A unique artist collaboration involving architectural firm Cushing Terrell and artist Patrick Dougherty
The idea for the project was simple: replicate a late-1800s one-room Montana schoolhouse to provide a relatively protected interior space for housing a sculpture made of saplings.
The purpose of the project was to inspire internationally renowned Patrick Dougherty, who would then design and create a site responsive sculpture.
Cushing Terrell architecture, founded in 1938 by Cushing and Terrell, was contacted to design the building as the backdrop for a sculptor’s on-site commission at the 12,000-acre-spanning Tippet Rise Art Centre, located just outside Fishtail, Montana, USA.
Maximum visual vs minimal ecological impact
Situated on a working ranch, the project had to be constructed with minimal disturbance of the landscape. This involved maintaining a small job site footprint and using eco-friendly solutions such as corncob grit blasting for weathering the exterior wood.
With few interior lights and no mechanical or plumbing systems, the project has a negligible impact on its environment and a relatively passive inhabitant of the ecosystem.
The most difficult task for this project was determining the level of protection needed for the sculpture while creating a building that looked as if it was battered by a century of weather.
Dougherty created ephemeral sculptures out of native saplings, so long-term deterioration of his work was assumed. However, he requested the design team to determine a way to protect the interior from water infiltration to maximize the longevity of his creation. This seemed not particularly difficult, but when replicating a more than 100-year-old, deteriorated schoolhouse, the task became significantly more challenging.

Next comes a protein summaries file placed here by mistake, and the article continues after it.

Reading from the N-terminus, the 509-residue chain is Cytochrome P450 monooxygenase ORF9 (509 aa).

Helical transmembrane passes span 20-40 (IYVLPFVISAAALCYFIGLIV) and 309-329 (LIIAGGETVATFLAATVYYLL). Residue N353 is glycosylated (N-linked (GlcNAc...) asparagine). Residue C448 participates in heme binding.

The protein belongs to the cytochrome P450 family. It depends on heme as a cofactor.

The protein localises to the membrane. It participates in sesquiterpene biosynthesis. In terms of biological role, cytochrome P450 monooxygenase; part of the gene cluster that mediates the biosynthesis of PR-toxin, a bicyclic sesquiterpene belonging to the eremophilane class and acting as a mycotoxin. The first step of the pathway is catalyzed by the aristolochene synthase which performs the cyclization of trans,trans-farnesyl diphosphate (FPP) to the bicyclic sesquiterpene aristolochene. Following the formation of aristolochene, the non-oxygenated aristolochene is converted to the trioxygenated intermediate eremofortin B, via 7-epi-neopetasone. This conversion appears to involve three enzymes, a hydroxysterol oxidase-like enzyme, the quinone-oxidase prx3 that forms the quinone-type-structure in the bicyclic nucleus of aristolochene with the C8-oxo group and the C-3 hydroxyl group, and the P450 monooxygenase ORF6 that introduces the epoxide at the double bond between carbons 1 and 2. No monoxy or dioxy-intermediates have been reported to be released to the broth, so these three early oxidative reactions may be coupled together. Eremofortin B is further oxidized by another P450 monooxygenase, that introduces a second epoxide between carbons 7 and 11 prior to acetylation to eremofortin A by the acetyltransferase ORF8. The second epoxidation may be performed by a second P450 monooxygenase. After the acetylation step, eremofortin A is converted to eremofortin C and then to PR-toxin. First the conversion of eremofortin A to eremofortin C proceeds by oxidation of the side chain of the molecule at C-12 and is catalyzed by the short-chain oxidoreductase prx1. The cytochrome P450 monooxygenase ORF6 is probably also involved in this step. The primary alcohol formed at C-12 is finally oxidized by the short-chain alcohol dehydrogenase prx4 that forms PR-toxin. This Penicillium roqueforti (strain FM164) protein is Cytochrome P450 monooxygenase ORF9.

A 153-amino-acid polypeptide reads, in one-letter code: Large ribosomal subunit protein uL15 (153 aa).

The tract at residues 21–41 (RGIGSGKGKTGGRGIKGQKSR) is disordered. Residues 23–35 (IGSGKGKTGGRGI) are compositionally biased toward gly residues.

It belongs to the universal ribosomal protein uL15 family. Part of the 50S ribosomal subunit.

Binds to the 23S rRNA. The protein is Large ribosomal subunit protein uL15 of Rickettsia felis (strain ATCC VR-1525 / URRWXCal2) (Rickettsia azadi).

Stepping back in history
One element the team wanted to preserve was the look of a deteriorated roof allowing natural light to filter into the interior through gaps in the skip sheathing.
This was achieved by sandwiching acrylic sheets between two layers of planks in a seamless application invisible to the untrained eye.
A secondary challenge was creating interior and exterior finishes matched to those of nearby historic Stockade Schoolhouse. The first step was documenting the details of Stockade, noting layers of paint and elements of detailed deterioration such as subtle discoloration from differential rates of water damage, ghosted “memories” of since-removed built-in shelving, and rows of rusted nails once holding shingles.
The second step was reviewing full-scale mock-ups with the client and contractor (JxM & Associates) to determine the best “recipe” of finish techniques.
The final step was a hands-on approach to construction administration, walking through subtle details and tweaks to the finished recipe with Tippet Rise staff, while JxM worked on each element.
The bulk of the project spanned six months. Dougherty started the installation of his artwork beginning on the Fourth of July weekend in 2019 and took him three weeks to complete.